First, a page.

5) I'm aware of why my mom never wore jeans to school. I understand how that influenced her, but that doesn't explain some of her more . . . extreme . . . measures. (Would this be the right place to mention that even then I felt like there was a bit of resentment on her part that I was allowed to wear pants when she wasn't, or to wonder if she would have done the same thing to Ashli and Shayla if she hadn't gotten the job she did? I'll let everyone make their own call on that one . . . )

  12. 6) There are a lot of things I think my mom did right, and even better than most moms. One of these days I'll blog about them. Yesterday was not that day. Next time I post a "therapy" blog I'll put a disclaimer at the front so anyone who doesn't want to know can bail after the first paragraph.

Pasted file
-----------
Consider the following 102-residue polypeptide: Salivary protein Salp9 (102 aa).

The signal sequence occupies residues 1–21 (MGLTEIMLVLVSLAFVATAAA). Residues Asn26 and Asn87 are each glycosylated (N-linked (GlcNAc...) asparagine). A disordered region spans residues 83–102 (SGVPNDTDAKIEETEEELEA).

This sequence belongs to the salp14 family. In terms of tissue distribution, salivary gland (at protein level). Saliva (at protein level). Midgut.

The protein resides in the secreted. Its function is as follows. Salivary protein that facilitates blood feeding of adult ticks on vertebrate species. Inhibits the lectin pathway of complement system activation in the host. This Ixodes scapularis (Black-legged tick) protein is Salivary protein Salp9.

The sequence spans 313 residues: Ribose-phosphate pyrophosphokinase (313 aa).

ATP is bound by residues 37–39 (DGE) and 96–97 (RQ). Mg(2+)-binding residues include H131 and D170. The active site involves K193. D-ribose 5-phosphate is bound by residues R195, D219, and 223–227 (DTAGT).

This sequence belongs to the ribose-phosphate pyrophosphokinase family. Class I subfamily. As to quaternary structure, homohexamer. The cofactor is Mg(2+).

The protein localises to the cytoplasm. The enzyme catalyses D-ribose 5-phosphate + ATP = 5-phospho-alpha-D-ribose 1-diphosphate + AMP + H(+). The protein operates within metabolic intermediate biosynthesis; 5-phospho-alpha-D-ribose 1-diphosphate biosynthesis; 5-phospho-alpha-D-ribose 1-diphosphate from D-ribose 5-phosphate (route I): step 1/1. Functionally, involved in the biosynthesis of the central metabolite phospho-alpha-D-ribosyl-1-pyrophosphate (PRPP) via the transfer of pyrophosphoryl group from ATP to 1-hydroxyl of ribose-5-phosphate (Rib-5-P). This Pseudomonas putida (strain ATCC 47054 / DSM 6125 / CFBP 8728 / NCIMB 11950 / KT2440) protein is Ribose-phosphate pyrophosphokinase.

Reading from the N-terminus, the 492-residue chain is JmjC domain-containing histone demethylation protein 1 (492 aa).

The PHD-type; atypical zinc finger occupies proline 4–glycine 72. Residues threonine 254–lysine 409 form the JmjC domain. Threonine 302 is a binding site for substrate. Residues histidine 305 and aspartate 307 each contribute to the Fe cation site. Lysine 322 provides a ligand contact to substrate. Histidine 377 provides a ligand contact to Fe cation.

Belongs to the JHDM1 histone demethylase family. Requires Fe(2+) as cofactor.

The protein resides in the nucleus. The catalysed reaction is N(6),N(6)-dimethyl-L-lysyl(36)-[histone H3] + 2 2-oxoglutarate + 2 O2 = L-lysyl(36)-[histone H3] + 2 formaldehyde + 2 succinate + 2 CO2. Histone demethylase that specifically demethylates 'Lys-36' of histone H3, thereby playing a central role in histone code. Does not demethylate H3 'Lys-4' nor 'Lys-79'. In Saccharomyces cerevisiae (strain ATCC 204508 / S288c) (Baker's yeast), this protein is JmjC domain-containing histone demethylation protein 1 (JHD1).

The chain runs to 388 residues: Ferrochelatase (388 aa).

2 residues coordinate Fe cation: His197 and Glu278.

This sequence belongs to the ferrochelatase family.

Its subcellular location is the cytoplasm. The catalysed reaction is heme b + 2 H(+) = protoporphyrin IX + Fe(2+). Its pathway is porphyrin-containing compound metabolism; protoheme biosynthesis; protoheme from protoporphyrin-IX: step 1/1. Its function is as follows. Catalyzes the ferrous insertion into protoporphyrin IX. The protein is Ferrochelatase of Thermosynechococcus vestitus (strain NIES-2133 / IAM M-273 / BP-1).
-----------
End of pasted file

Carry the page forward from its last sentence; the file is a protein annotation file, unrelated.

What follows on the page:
7) The DI trip resulted in two pairs of pants for $14, which I'm guessing would be hard to beat even at a Walmart clearance sale. And one is a really cute pair of courdorys that I really like - time will tell if I ever wear them anywhere beside work.
    "Deseret Industries: sometimes nothing but crap, but sometimes you find something awesome." That should totally be their slogan. :-)

    8) On that note Aunt Loretta, I never forgot the shopping trip we were supposed to be going on, but kept pushing it back for (I'm guessing) obvious reasons. That said, barring anymore catastrophes I'm thinking in April or May, whenever the better sales tend to be and after I've gotten a couple of paychecks.